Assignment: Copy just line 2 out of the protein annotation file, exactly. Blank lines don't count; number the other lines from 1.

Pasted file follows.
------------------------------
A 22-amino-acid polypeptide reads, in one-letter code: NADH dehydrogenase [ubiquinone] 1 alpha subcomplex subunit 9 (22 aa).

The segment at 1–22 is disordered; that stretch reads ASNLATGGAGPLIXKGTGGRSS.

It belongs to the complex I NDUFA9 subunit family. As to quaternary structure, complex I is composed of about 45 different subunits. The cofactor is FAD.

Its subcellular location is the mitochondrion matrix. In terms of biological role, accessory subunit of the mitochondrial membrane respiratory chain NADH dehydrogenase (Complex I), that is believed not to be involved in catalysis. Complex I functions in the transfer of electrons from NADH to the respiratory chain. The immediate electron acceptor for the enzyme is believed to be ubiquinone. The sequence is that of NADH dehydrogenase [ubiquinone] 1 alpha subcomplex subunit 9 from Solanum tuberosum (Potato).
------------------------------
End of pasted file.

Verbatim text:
The segment at 1–22 is disordered; that stretch reads ASNLATGGAGPLIXKGTGGRSS.